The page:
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Ireland

Revolution and Evolution

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John Strachan and Alison O'Malley-Younger

The essays in this collection all revolve around the notion of change in Ireland, whether by revolution or by evolution. Developments in the shared histories of Ireland and Great Britain are an important theme throughout the book. The volume begins by examining two remarkable Irishmen on the make in Georgian London: the boxing historian Pierce Egan and the extraordinary Charles Macklin, eighteenth-century actor, playwright and manslaughterer. The focus then moves to aspects of Hibernian influence and the presence of the Irish Diaspora in Great Britain from the medieval period up to the late nineteenth- and early twentieth-century celebrations of St Patrick’s Day in Manchester. The book also considers the very different attitudes to the British Empire evident in the career of the 1916 rebel Sir Roger Casement and the Victorian philologist and colonial servant Whitley Stokes. Further essays look at writings by Scottish Marxists on the state of Ireland in the 1920s and the pronouncements on the Troubles by John Lennon and Paul McCartney.
The book also examines change in the culture of the island of Ireland, from the development of the Irish historical novel in the nineteenth century, to ecology in contemporary Irish women’s poetry, to the present state of the Roman Catholic Church in Ireland. Contemporary Irish authors examined include Roddy Doyle, Joseph O’Connor and Martin McDonagh.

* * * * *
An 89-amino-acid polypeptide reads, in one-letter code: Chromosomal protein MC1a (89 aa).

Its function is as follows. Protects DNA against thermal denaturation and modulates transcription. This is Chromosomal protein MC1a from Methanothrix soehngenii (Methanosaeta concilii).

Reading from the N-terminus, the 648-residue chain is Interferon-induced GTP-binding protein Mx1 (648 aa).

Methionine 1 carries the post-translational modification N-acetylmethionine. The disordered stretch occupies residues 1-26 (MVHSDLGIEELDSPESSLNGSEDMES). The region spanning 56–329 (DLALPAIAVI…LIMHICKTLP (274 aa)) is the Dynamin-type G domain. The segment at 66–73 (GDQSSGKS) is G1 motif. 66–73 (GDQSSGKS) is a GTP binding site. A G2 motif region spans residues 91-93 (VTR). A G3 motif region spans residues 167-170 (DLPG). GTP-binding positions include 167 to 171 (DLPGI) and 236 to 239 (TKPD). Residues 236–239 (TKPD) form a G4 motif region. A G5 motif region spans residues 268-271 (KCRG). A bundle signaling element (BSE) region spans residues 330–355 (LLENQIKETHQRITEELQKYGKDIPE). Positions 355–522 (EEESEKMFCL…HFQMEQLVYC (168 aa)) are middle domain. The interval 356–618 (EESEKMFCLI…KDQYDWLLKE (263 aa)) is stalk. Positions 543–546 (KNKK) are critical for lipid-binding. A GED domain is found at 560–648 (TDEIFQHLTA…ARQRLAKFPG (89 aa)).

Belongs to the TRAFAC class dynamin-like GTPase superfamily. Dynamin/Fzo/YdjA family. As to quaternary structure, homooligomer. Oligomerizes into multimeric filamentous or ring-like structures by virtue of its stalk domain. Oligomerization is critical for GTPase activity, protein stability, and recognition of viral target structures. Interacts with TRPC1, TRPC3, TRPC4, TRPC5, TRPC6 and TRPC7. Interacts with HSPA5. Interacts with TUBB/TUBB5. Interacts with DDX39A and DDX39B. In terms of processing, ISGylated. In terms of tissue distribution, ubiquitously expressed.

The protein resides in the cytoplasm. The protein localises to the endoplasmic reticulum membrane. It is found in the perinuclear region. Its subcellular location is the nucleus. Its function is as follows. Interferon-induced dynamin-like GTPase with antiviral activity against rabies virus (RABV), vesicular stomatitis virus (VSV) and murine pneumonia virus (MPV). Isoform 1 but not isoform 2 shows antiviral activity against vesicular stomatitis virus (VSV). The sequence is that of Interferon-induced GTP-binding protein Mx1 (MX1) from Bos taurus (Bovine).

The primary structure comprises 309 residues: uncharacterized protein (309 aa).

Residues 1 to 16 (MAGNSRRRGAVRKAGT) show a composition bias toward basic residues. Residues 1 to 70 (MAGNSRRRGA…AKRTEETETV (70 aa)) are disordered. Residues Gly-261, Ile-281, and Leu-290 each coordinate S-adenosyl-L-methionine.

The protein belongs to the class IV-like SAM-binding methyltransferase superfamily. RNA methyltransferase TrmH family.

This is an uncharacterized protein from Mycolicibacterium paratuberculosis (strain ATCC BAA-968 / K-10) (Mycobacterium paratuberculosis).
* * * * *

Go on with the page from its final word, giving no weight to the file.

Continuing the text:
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Reimagining the Irish Historical Novel in Roddy Doyle’s A Star Called Henry and Joseph O’Connor’s Star of the Sea SYLVIE MIKOWSKI 183

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Reimagining the Irish Historical Novel in Roddy Doyle’s A Star Called Henry and Joseph O’Connor’s Star of the Sea Sylvie Mikowski In 1983, James Cahalan addressed the issue of the Irish historical novel in his study Great Hatred, Little Room, in which he analysed novels by the Banim brothers, Sheridan Le Fanu, and William Carleton, but also works by Sean Ó’Faoláin and Liam O’Flaherty. Naturally enough, Cahalan referred to Georg Lukács’s famous views of the historical novel, as exemplified by Walter Scott. Scott was described by Lukács as a champion of progress through reason, moderation, and reconciliation between opposites. In his own book, Cahalan underlines the Irish novelist’s efforts in the nineteenth and early twentieth centuries to produce novels that would imitate the pat- tern of Scott’s novels in a ‘middle-of-the-road’ progress towards resolution of conflict and a similar foregrounding of reasonable, moderate heroes who manage to win the day at the end of the story, generally by marrying either money or property, or both. But as early as the final paragraph of his introduction, Cahalan is forced to acknowledge that ‘Such moderation became impossible, however, for the Irish historical novelists faced with a present that was nearly as nightmarish as the past’ (Cahalan, 1983: 15). And he proceeds in the following chapters to dismiss most nineteenth- century Irish writers as historical novelists in the Scott–Lukács sense of the word, Carleton for instance being simply ‘no historian’, and found guilty of escaping, like Le Fanu,...

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